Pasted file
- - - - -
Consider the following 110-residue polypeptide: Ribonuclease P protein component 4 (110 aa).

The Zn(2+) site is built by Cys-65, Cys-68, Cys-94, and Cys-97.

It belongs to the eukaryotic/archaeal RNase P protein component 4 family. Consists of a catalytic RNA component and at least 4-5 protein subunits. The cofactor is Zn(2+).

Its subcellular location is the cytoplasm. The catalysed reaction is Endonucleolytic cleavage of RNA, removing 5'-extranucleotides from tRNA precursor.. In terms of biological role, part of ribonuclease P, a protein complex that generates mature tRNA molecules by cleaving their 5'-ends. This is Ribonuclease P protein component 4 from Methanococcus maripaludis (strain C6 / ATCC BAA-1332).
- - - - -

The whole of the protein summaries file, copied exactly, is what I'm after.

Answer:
Consider the following 110-residue polypeptide: Ribonuclease P protein component 4 (110 aa).

The Zn(2+) site is built by Cys-65, Cys-68, Cys-94, and Cys-97.

It belongs to the eukaryotic/archaeal RNase P protein component 4 family. Consists of a catalytic RNA component and at least 4-5 protein subunits. The cofactor is Zn(2+).

Its subcellular location is the cytoplasm. The catalysed reaction is Endonucleolytic cleavage of RNA, removing 5'-extranucleotides from tRNA precursor.. In terms of biological role, part of ribonuclease P, a protein complex that generates mature tRNA molecules by cleaving their 5'-ends. This is Ribonuclease P protein component 4 from Methanococcus maripaludis (strain C6 / ATCC BAA-1332).